Many Saudi women took their kids along to the voting stations to witness the historic event.


This past weekend I traveled to Riyadh to participate in my 2nd Guinness World Record breaking event - forming the world's largest human awareness ribbon chain highlighting the fight against breast cancer.  I had previously participated in the very first breast cancer record breaking event in Jeddah back in 2010.

The event was held at the football stadium of Princess Nora University, a public women's institution of higher learning.  The final attendance count was a little short of the goal of 10,000 participants, but none-the-less, it was still enough to set the new world record.  I was part of a group of about 10 women, including among others, my friend and fellow blogger Laura of Blue Abaya; human rights activist and photographer Samia El Moslimany; TV presenters and sisters Cyma and Nihad Aziz; and architect Anna Laura Petrucci, who is herself a breast cancer survivor.  We were all seated in the VIP section, rubbing elbows with at least four Saudi princesses, who are all greatly involved in supporting breast cancer awareness.

Photo: Edited and Graphics Added by Laura of Blue Abaya

I have to say that this event, called 10KSA, was so much more pleasant than the previous event in Jeddah because of the weather.  Under the guidance of Princess Reema, it was obvious that much was learned from the first event to make this one run much smoother.  It was well run and organized and didn't seem to take nearly as long to form the ribbon and set the record as it did before in Jeddah.

10KSA official scarf designs 2015

All women who came were provided with pink fuchsia scarves to wear.  One of the rules for the world record is that all participants must be wearing the same color.  There were four different designs that I saw - the main body of the scarves were the solid pink and the ends had different designs that were chosen from entries in a contest.   The designs all incorporated Arabian influence with the breast cancer theme.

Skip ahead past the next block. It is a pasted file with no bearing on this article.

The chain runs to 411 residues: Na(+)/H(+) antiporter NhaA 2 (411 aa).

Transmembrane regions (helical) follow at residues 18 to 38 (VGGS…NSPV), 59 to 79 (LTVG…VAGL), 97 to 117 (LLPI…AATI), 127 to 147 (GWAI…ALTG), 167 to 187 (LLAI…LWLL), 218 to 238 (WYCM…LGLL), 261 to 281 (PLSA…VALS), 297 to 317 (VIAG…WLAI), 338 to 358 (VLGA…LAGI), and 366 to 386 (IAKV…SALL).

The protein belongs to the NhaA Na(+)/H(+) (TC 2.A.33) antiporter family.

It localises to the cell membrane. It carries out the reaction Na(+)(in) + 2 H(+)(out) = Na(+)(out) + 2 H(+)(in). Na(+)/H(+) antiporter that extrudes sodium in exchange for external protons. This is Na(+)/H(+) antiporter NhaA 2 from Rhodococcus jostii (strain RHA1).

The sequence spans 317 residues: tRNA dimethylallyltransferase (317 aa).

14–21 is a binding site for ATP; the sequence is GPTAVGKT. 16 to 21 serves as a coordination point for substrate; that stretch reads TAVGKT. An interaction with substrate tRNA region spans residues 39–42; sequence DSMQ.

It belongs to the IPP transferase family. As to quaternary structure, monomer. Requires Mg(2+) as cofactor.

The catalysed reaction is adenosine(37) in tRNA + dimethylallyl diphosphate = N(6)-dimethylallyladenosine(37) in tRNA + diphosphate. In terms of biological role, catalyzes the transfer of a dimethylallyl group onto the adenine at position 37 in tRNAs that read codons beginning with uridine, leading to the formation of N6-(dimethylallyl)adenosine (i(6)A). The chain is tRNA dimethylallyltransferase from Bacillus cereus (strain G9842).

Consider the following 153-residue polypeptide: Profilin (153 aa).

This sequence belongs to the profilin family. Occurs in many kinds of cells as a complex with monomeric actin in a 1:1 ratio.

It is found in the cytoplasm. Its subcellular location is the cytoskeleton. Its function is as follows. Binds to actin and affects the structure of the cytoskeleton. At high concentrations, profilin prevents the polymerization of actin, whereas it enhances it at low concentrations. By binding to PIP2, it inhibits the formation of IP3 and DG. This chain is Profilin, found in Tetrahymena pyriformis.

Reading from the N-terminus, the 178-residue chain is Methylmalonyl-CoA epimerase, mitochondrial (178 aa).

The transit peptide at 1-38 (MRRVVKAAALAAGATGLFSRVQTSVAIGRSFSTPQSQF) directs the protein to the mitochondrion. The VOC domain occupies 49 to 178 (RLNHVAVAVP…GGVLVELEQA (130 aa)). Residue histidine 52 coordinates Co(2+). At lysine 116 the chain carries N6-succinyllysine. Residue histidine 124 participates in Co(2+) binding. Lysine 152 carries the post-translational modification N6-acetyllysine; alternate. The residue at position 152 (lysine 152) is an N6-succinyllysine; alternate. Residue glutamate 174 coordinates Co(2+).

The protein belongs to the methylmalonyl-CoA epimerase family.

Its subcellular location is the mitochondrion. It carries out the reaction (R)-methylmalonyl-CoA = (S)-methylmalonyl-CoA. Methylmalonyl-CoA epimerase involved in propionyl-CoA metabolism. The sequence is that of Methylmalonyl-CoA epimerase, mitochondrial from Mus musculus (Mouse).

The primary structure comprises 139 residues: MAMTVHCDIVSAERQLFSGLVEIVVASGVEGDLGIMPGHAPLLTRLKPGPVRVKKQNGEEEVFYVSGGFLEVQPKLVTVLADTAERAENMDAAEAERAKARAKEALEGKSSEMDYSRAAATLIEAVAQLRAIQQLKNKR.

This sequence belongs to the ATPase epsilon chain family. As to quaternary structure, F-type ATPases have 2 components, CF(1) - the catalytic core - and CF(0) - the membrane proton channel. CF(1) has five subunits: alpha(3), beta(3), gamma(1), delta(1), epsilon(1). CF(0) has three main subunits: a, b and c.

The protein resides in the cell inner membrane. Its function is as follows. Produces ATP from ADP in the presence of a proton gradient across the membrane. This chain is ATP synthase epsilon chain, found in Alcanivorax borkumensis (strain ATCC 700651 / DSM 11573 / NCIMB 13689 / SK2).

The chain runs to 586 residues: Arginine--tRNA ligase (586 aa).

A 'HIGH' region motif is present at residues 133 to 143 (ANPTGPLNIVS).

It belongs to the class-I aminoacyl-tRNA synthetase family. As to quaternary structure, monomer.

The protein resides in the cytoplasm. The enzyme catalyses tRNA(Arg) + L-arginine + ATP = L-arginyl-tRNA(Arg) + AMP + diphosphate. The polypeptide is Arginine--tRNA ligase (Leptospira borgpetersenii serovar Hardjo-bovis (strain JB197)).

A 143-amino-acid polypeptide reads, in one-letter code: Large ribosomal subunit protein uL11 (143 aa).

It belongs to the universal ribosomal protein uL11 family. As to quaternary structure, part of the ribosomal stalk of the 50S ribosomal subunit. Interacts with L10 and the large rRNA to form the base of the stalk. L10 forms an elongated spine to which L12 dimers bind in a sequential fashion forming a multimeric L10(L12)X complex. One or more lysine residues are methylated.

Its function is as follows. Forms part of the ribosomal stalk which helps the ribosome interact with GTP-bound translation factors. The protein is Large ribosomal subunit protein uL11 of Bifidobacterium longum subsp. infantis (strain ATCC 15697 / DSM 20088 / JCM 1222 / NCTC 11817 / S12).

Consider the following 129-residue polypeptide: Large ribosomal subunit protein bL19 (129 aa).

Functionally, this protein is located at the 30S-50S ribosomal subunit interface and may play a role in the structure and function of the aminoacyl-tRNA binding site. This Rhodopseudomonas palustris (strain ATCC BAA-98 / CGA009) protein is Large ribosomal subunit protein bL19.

Witnessing the sea of women outfitted in matching pink, coming together for such a worthy cause was extremely exciting and meaningful.  Seeing the pride, motivation, and determination of the women of all ages in Saudi Arabia was quite a profound and inspiring experience.

The excitement builds as thousands of women wait for the Guinness judge's decision.  (Photo: Blue Abaya)

Now just think about both of these history making events for a moment.  In a country where women are still denied the right to drive cars themselves, logistically speaking, both of these accomplishments required immense planning, determination, and effort.  Yet both of these events were tremendous successes.  It just goes to show that when Saudi women put their minds to something, you better get out of their way!

P.S. - I almost forgot to mention that the worldwide transport company Uber provided FREE transportation to the women of Saudi Arabia on that day if they were going to vote or were attending the Pink Ribbon event.  So a big "Thank You to Uber" for their support and generosity in making these events successful.